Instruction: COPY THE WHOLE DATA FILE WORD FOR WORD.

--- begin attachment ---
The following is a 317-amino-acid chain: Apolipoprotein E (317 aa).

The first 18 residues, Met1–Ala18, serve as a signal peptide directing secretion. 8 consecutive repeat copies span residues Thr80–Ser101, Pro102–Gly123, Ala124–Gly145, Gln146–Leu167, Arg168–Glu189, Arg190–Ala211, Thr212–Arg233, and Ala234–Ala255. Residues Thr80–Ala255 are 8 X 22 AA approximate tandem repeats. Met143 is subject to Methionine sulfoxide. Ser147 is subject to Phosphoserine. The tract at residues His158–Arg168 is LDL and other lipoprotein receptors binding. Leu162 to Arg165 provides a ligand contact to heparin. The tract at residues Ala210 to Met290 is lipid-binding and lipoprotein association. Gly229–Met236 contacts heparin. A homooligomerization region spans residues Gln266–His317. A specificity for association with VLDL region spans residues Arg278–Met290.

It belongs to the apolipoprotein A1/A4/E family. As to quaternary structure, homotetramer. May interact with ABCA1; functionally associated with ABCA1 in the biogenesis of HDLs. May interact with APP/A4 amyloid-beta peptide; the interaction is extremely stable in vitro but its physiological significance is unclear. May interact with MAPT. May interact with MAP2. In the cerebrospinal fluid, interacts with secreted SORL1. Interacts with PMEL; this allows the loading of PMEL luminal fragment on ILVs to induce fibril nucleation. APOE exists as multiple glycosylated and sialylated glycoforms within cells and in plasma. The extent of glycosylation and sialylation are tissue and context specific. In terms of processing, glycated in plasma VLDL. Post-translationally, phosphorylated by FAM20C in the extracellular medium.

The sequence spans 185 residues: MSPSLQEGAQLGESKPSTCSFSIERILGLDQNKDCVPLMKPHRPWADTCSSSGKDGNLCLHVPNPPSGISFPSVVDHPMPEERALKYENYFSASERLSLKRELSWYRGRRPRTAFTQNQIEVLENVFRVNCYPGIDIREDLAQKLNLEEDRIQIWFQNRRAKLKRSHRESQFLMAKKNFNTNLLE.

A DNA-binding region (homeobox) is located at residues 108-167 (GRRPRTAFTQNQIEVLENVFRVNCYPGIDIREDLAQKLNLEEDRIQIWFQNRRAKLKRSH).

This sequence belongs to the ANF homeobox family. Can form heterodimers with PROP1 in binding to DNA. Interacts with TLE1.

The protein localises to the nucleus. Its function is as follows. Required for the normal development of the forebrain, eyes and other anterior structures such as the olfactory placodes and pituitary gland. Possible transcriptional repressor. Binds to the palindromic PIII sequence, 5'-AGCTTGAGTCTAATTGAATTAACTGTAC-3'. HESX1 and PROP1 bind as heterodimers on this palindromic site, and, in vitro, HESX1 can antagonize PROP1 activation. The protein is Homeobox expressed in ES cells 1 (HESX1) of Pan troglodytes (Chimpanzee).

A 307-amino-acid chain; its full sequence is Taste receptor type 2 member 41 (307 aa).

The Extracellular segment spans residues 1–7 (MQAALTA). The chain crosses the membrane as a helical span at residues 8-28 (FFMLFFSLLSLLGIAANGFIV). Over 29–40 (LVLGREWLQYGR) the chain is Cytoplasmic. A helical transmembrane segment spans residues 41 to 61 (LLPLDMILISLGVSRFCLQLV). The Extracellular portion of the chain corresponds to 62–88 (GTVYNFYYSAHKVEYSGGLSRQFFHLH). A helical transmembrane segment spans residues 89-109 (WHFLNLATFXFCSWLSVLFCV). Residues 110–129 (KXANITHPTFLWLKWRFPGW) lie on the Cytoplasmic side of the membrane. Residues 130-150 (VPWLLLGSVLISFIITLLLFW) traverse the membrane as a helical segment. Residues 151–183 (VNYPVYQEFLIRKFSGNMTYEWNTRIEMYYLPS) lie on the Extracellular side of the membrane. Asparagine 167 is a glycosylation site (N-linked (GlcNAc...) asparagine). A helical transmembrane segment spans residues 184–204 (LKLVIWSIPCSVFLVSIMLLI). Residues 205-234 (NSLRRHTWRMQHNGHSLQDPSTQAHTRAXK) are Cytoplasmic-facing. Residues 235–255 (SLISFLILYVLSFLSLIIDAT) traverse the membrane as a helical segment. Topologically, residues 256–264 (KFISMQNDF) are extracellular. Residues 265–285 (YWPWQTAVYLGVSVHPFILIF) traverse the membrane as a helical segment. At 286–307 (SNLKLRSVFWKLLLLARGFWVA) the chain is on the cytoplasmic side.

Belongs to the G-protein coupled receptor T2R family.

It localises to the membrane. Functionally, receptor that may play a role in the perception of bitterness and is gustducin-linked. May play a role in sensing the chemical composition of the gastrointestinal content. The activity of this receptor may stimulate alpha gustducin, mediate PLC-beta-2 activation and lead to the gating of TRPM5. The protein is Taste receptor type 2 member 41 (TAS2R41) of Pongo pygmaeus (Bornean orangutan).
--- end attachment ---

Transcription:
The following is a 317-amino-acid chain: Apolipoprotein E (317 aa).

The first 18 residues, Met1–Ala18, serve as a signal peptide directing secretion. 8 consecutive repeat copies span residues Thr80–Ser101, Pro102–Gly123, Ala124–Gly145, Gln146–Leu167, Arg168–Glu189, Arg190–Ala211, Thr212–Arg233, and Ala234–Ala255. Residues Thr80–Ala255 are 8 X 22 AA approximate tandem repeats. Met143 is subject to Methionine sulfoxide. Ser147 is subject to Phosphoserine. The tract at residues His158–Arg168 is LDL and other lipoprotein receptors binding. Leu162 to Arg165 provides a ligand contact to heparin. The tract at residues Ala210 to Met290 is lipid-binding and lipoprotein association. Gly229–Met236 contacts heparin. A homooligomerization region spans residues Gln266–His317. A specificity for association with VLDL region spans residues Arg278–Met290.

It belongs to the apolipoprotein A1/A4/E family. As to quaternary structure, homotetramer. May interact with ABCA1; functionally associated with ABCA1 in the biogenesis of HDLs. May interact with APP/A4 amyloid-beta peptide; the interaction is extremely stable in vitro but its physiological significance is unclear. May interact with MAPT. May interact with MAP2. In the cerebrospinal fluid, interacts with secreted SORL1. Interacts with PMEL; this allows the loading of PMEL luminal fragment on ILVs to induce fibril nucleation. APOE exists as multiple glycosylated and sialylated glycoforms within cells and in plasma. The extent of glycosylation and sialylation are tissue and context specific. In terms of processing, glycated in plasma VLDL. Post-translationally, phosphorylated by FAM20C in the extracellular medium.

The sequence spans 185 residues: MSPSLQEGAQLGESKPSTCSFSIERILGLDQNKDCVPLMKPHRPWADTCSSSGKDGNLCLHVPNPPSGISFPSVVDHPMPEERALKYENYFSASERLSLKRELSWYRGRRPRTAFTQNQIEVLENVFRVNCYPGIDIREDLAQKLNLEEDRIQIWFQNRRAKLKRSHRESQFLMAKKNFNTNLLE.

A DNA-binding region (homeobox) is located at residues 108-167 (GRRPRTAFTQNQIEVLENVFRVNCYPGIDIREDLAQKLNLEEDRIQIWFQNRRAKLKRSH).

This sequence belongs to the ANF homeobox family. Can form heterodimers with PROP1 in binding to DNA. Interacts with TLE1.

The protein localises to the nucleus. Its function is as follows. Required for the normal development of the forebrain, eyes and other anterior structures such as the olfactory placodes and pituitary gland. Possible transcriptional repressor. Binds to the palindromic PIII sequence, 5'-AGCTTGAGTCTAATTGAATTAACTGTAC-3'. HESX1 and PROP1 bind as heterodimers on this palindromic site, and, in vitro, HESX1 can antagonize PROP1 activation. The protein is Homeobox expressed in ES cells 1 (HESX1) of Pan troglodytes (Chimpanzee).

A 307-amino-acid chain; its full sequence is Taste receptor type 2 member 41 (307 aa).

The Extracellular segment spans residues 1–7 (MQAALTA). The chain crosses the membrane as a helical span at residues 8-28 (FFMLFFSLLSLLGIAANGFIV). Over 29–40 (LVLGREWLQYGR) the chain is Cytoplasmic. A helical transmembrane segment spans residues 41 to 61 (LLPLDMILISLGVSRFCLQLV). The Extracellular portion of the chain corresponds to 62–88 (GTVYNFYYSAHKVEYSGGLSRQFFHLH). A helical transmembrane segment spans residues 89-109 (WHFLNLATFXFCSWLSVLFCV). Residues 110–129 (KXANITHPTFLWLKWRFPGW) lie on the Cytoplasmic side of the membrane. Residues 130-150 (VPWLLLGSVLISFIITLLLFW) traverse the membrane as a helical segment. Residues 151–183 (VNYPVYQEFLIRKFSGNMTYEWNTRIEMYYLPS) lie on the Extracellular side of the membrane. Asparagine 167 is a glycosylation site (N-linked (GlcNAc...) asparagine). A helical transmembrane segment spans residues 184–204 (LKLVIWSIPCSVFLVSIMLLI). Residues 205-234 (NSLRRHTWRMQHNGHSLQDPSTQAHTRAXK) are Cytoplasmic-facing. Residues 235–255 (SLISFLILYVLSFLSLIIDAT) traverse the membrane as a helical segment. Topologically, residues 256–264 (KFISMQNDF) are extracellular. Residues 265–285 (YWPWQTAVYLGVSVHPFILIF) traverse the membrane as a helical segment. At 286–307 (SNLKLRSVFWKLLLLARGFWVA) the chain is on the cytoplasmic side.

Belongs to the G-protein coupled receptor T2R family.

It localises to the membrane. Functionally, receptor that may play a role in the perception of bitterness and is gustducin-linked. May play a role in sensing the chemical composition of the gastrointestinal content. The activity of this receptor may stimulate alpha gustducin, mediate PLC-beta-2 activation and lead to the gating of TRPM5. The protein is Taste receptor type 2 member 41 (TAS2R41) of Pongo pygmaeus (Bornean orangutan).